I may have headed to the Zoo yesterday to see the tigers, but I did take other photos as well.
There was the Galapagos Tortoise feeding ...
With two females and one male, the Zoo are trying to successfully breed them. But, so far, only infertile eggs have been found.
The macaws next door got their lunch around the same time.
So did the Eclectus Parrot.
Part of the 1923 architecture of the zoo: the band rotunda.
Complete with a water feature which drew thirsty kids like a magnet on the hot day.
Except this is not what they should be trying to drink. I did see one kiddy precariously balance on the rim to take a drink, but she soon spat it out.
According to some very handy early maps of the zoo published on the Zoo Chat messageboard, it appears that this enclosure dates from sometime between the late 1920s and 1950 -- by the latter period, it was four separate compartments, housing vultures.
These days, it is home to a very different animal.
A lone chimpanzee, named Janie.
These days, she's close to 60 years old, taken from her mother in Sierra Leone and shipped first to London Zoo, then to Auckland in 1956.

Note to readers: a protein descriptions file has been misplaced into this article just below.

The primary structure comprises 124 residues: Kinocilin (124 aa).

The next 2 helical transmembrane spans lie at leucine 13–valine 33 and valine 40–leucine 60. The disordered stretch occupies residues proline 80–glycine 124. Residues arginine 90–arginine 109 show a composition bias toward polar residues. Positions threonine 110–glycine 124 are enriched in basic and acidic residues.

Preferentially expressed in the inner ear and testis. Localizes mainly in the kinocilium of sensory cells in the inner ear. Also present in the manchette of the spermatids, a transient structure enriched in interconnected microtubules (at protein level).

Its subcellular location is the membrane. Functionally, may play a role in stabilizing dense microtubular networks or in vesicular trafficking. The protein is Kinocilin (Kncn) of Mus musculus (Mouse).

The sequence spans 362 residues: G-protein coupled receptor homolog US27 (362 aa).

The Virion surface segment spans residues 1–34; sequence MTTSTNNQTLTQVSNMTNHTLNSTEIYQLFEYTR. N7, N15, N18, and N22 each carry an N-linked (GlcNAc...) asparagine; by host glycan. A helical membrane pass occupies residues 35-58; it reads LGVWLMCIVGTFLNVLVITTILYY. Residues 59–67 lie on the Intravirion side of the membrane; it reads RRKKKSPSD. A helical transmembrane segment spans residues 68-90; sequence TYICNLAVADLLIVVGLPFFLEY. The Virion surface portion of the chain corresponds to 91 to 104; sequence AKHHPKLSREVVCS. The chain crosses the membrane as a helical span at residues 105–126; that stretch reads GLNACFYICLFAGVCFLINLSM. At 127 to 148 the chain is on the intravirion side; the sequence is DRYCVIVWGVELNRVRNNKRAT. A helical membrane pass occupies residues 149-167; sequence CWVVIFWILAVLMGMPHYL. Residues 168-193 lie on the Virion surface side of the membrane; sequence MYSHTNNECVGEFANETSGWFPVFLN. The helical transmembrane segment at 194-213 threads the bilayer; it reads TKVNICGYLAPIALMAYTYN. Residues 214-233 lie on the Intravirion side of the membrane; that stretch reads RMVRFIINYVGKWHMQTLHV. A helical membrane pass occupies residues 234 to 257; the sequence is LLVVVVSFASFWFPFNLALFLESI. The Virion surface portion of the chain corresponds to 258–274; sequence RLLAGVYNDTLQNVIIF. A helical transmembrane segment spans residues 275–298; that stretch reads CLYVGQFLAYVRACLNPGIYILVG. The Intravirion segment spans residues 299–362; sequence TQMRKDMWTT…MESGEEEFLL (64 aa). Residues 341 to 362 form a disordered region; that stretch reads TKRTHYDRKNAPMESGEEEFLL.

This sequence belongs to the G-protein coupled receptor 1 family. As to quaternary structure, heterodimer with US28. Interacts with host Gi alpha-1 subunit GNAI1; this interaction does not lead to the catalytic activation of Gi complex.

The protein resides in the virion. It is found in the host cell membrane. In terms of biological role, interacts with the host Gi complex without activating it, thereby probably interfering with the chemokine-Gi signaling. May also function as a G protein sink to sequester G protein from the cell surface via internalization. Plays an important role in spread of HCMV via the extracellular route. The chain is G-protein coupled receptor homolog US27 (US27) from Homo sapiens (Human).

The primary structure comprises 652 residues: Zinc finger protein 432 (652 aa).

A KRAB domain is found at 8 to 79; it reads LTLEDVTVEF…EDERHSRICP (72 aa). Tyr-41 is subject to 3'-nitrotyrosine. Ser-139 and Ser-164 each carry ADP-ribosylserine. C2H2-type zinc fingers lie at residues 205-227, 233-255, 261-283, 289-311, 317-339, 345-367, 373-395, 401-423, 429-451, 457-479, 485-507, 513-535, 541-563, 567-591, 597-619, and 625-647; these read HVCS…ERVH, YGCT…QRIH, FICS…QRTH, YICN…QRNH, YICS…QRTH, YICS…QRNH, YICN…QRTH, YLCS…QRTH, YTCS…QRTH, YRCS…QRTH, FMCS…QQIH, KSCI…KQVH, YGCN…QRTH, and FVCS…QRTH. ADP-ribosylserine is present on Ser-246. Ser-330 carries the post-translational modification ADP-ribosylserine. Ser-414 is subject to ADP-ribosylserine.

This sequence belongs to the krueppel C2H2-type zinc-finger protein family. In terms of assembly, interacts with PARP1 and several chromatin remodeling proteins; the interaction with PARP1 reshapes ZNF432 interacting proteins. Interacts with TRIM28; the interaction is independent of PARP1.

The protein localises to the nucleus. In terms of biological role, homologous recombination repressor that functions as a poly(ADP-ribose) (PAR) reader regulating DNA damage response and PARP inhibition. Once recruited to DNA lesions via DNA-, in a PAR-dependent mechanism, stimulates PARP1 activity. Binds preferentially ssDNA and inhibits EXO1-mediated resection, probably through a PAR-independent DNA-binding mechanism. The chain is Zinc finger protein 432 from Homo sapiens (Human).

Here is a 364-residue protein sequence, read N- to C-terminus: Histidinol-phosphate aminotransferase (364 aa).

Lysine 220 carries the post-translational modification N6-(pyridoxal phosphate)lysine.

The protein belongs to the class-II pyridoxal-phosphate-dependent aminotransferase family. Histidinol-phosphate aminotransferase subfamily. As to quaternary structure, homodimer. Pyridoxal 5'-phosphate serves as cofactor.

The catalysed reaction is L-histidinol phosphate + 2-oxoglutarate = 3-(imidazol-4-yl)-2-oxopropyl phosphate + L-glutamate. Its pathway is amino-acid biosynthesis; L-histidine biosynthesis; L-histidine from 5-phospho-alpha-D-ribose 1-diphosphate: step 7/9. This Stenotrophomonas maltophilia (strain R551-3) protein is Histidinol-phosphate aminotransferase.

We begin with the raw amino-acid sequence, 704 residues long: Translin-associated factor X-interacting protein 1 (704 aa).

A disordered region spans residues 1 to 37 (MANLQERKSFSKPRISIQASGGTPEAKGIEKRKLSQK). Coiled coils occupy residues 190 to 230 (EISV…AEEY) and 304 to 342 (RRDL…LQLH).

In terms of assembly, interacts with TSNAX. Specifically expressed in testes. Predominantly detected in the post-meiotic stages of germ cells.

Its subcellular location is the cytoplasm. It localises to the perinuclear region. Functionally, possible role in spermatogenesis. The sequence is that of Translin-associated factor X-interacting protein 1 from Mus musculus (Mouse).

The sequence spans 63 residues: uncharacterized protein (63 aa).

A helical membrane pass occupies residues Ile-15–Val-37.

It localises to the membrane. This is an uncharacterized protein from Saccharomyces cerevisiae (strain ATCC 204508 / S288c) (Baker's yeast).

There, she became one of the zoo's tea-party chimps, a practice that charmed visitors but didn't do a lot of good for the chimpanzees. The practice ceased in 1963, fifty years ago.
In the 1980s, an unsuccessful attempt was made to integrate the three survivors, Janie, Josie and Bobbie, with a mother-raised chimpanzee group. Josie died in 2000, Bobbie in 2004, and now Janie is the sole survivor of an old idea in the zoo's history, housed in one of the zoo's oldest enclosures.
She has Type 2 diabetes these days, but otherwise is well-looked after by the keepers.
Next to Janie's cage -- the Aussie walkabout area.
Star of the show wasn't even an Aussie.
A bit of luck, that while I was waiting for the tiger encounter, I spotted a keeper giving food to a couple of the otters.